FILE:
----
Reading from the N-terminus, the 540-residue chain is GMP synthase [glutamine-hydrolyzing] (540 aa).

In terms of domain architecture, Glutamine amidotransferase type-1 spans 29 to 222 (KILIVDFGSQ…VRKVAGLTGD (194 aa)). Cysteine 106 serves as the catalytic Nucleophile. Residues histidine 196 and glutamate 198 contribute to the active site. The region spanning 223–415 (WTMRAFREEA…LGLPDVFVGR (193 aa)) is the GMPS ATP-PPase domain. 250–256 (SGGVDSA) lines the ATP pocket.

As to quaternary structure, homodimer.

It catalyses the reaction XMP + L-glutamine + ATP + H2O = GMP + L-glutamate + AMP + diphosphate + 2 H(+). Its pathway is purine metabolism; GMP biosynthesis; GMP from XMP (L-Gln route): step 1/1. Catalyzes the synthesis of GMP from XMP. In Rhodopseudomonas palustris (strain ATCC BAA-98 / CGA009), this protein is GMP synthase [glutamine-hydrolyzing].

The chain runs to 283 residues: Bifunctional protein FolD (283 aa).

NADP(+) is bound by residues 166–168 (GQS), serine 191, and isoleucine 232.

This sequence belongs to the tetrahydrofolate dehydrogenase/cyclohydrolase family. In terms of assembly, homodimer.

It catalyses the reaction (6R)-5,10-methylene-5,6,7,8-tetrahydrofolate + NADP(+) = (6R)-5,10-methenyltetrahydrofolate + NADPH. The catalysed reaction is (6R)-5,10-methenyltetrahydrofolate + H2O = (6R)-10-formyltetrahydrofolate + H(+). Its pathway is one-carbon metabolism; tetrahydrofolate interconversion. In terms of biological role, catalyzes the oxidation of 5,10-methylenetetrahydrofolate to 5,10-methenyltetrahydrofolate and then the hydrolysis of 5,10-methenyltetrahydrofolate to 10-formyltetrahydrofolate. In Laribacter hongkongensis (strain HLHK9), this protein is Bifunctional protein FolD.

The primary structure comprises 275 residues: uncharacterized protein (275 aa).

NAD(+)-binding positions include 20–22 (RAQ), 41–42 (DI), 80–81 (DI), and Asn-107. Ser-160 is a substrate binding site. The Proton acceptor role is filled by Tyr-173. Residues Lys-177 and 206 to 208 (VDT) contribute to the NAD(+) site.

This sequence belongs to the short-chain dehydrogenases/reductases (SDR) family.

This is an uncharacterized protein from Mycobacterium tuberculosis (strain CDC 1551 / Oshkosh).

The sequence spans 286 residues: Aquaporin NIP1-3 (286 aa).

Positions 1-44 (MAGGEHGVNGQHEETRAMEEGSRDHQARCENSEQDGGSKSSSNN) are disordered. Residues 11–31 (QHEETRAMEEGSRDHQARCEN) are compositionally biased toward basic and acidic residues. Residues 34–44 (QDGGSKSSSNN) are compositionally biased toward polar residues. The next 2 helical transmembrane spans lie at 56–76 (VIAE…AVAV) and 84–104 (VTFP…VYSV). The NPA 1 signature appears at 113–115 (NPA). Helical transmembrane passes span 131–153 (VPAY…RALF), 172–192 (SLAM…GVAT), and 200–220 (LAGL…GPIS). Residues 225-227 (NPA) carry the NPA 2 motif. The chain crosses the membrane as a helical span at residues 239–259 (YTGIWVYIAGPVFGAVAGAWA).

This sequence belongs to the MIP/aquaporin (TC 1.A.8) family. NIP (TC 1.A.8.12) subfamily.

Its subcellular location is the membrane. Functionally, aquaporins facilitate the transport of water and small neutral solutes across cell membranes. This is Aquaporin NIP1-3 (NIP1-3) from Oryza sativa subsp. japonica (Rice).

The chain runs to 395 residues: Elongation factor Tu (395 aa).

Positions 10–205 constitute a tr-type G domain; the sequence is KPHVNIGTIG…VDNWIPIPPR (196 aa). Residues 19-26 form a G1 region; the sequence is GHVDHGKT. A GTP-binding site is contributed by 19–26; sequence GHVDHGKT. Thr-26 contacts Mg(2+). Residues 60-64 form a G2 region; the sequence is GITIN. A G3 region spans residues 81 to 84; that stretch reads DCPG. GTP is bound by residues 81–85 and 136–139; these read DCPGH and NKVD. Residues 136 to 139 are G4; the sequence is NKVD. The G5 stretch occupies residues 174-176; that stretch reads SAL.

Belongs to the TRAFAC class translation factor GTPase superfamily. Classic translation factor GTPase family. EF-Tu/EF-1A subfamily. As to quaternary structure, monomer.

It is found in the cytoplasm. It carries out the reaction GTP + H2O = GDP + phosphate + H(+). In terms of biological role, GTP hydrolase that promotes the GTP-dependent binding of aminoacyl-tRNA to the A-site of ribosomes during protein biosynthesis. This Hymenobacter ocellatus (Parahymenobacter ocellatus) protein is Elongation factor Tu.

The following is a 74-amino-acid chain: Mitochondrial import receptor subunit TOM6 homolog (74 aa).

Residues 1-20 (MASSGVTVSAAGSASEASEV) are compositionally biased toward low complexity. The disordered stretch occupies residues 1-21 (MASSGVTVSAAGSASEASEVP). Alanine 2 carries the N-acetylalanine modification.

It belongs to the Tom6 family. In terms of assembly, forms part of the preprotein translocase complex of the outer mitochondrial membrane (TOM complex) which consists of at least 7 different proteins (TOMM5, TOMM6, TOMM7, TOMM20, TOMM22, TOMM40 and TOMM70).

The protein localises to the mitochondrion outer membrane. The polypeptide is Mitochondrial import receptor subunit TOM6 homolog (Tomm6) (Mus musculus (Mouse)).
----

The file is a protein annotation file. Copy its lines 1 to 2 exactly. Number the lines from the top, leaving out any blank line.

Reading from the N-terminus, the 540-residue chain is GMP synthase [glutamine-hydrolyzing] (540 aa).

In terms of domain architecture, Glutamine amidotransferase type-1 spans 29 to 222 (KILIVDFGSQ…VRKVAGLTGD (194 aa)). Cysteine 106 serves as the catalytic Nucleophile. Residues histidine 196 and glutamate 198 contribute to the active site. The region spanning 223–415 (WTMRAFREEA…LGLPDVFVGR (193 aa)) is the GMPS ATP-PPase domain. 250–256 (SGGVDSA) lines the ATP pocket.